For Teaching Assistants (TAs), regardless of whether this is your first quarter teaching or you have spent several years in a classroom, sharpening your pedagogical skills and learning new techniques is an important part of honing teaching skills in the humanities. While training courses and workshops are certainly core ways to build teaching skills, when you are lesson planning the night before a class or trying to finish a syllabus you’ll probably find yourself in need of more immediately accessible resources. I’ve rounded up 5 great websites that can help expand your pedagogical horizons:
While this site is geared for K-12 teaching, it nevertheless offers great content–from videos to essays to forum threads– on classroom organization, basic skill building, and student stress reduction, among other topics. For example, this video on creating class guidelines helped me to pay more attention to my classroom environment.
Designed specifically for TAs, the resources landing page for CRLT provides information for many issues related to university teaching: teaching with technology; diversity and inclusion; assessment and evaluation; and much more. This article on “flipping a class,” for example, encourages us to use technology to rethink the ways in which we use the classroom as a learning space.
Calisphere describes itself as a “gateway to digital collections from California’s great libraries, archives, and museums.” Containing over 925,000 images, texts, and recordings, it is a wonderful resource both for classes focused on specific media fields and for instructors who want to incorporate other forms of media into their classrooms. I have used this resource to find more information on archives I might want my students at UCLA to visit in Special Collections, as well as to find online images from these collections.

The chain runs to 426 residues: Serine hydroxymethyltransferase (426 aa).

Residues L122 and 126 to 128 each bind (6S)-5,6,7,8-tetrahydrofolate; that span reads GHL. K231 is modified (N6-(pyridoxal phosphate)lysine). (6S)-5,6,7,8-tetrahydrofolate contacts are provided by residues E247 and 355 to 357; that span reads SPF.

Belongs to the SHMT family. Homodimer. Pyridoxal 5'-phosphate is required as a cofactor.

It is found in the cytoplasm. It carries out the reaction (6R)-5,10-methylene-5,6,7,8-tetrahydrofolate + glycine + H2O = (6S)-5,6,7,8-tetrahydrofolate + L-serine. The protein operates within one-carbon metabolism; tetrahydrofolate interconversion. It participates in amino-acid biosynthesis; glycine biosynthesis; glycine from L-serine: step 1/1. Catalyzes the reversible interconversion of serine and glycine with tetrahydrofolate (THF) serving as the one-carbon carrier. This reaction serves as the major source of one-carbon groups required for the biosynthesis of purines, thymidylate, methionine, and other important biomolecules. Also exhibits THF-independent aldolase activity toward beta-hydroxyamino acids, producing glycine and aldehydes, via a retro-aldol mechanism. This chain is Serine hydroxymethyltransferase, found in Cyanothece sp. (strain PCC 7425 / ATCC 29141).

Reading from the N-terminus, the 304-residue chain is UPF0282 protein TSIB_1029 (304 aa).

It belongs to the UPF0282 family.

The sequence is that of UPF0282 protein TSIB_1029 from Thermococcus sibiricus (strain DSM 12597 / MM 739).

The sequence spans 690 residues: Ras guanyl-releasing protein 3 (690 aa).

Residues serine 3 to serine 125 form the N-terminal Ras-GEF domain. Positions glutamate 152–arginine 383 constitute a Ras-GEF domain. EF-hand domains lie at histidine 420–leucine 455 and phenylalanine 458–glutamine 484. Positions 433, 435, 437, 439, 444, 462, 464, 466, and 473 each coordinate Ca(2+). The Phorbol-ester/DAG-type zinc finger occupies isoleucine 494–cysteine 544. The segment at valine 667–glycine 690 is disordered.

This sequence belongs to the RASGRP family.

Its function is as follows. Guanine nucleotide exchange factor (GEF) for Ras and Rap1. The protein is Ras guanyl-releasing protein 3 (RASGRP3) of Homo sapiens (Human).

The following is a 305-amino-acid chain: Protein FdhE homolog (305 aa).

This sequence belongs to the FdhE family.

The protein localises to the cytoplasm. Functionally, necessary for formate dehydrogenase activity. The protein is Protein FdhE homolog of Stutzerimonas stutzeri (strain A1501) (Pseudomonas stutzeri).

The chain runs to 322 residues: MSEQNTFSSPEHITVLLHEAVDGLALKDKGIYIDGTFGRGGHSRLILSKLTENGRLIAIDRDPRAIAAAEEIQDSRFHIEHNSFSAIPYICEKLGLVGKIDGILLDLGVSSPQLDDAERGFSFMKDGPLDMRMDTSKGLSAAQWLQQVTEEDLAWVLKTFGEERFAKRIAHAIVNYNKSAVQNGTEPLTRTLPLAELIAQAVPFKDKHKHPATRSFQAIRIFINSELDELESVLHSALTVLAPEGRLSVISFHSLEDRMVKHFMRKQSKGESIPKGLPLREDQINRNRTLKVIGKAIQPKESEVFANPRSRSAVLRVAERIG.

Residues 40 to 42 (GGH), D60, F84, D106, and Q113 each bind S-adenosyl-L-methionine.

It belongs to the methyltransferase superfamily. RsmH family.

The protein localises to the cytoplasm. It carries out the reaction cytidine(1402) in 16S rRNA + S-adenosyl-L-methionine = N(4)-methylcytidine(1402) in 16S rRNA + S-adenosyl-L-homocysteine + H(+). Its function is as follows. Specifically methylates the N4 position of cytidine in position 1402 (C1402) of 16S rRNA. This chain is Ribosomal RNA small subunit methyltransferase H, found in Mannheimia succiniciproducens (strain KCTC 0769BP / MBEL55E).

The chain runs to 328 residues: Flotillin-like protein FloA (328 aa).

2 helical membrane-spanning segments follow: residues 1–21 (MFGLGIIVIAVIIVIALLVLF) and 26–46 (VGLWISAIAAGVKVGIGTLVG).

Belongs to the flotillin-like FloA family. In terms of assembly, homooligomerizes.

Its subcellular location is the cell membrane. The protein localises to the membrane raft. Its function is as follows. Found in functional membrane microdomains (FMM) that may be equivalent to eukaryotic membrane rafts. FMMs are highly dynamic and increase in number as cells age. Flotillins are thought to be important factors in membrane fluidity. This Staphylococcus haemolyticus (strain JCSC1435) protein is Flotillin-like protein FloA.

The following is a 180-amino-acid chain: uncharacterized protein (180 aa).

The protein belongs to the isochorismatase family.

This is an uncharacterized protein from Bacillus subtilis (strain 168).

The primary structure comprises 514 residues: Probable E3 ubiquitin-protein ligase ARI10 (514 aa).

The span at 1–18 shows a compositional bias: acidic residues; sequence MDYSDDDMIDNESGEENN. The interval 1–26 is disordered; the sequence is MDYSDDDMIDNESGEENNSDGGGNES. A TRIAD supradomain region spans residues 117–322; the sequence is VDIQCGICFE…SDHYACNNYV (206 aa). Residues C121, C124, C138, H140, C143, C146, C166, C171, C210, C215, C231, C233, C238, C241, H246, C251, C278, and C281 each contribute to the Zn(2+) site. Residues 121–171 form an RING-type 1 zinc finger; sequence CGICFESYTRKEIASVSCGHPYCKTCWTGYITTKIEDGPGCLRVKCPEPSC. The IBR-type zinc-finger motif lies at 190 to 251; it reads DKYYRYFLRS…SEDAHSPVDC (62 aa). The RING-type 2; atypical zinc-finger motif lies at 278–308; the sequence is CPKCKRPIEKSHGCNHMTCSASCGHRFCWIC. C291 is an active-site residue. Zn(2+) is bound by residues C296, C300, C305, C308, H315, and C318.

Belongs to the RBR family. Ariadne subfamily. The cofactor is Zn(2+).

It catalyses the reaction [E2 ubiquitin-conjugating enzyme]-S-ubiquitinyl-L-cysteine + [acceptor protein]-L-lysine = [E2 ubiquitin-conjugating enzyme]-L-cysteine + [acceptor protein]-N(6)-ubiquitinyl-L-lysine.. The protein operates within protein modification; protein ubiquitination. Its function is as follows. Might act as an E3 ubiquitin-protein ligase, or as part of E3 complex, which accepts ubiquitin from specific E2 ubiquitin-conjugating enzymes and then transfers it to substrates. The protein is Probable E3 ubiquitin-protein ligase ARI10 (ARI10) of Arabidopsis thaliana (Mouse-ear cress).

Digital Media and Learning, aka dmlcentral, specializes in providing articles and tutorials centered on incorporating digital media into classrooms. However, it is much more than just a place for technology how-tos; the site covers topics ranging from civic engagement to classroom equity to new media literacies. For example, this article on social media activism and building a syllabus based on the Ferguson, MO protests challenged me to rethink how I incorporate current events into my syllabi and classroom.
The Conference on College Composition and Communication (CCCC) “supports and promotes the teaching and study of college composition and communication.” Regardless of whether your course is geared towards teaching writing skills or whether you are simply concerned about your students’ ability to communicate ideas effectively, this resource is valuable for an instructor in any humanities discipline. This post on “Writing as a Tool for Thinking” gave me great ideas on how to diversify my own writing practices and to think about how I use writing as a tool for learning.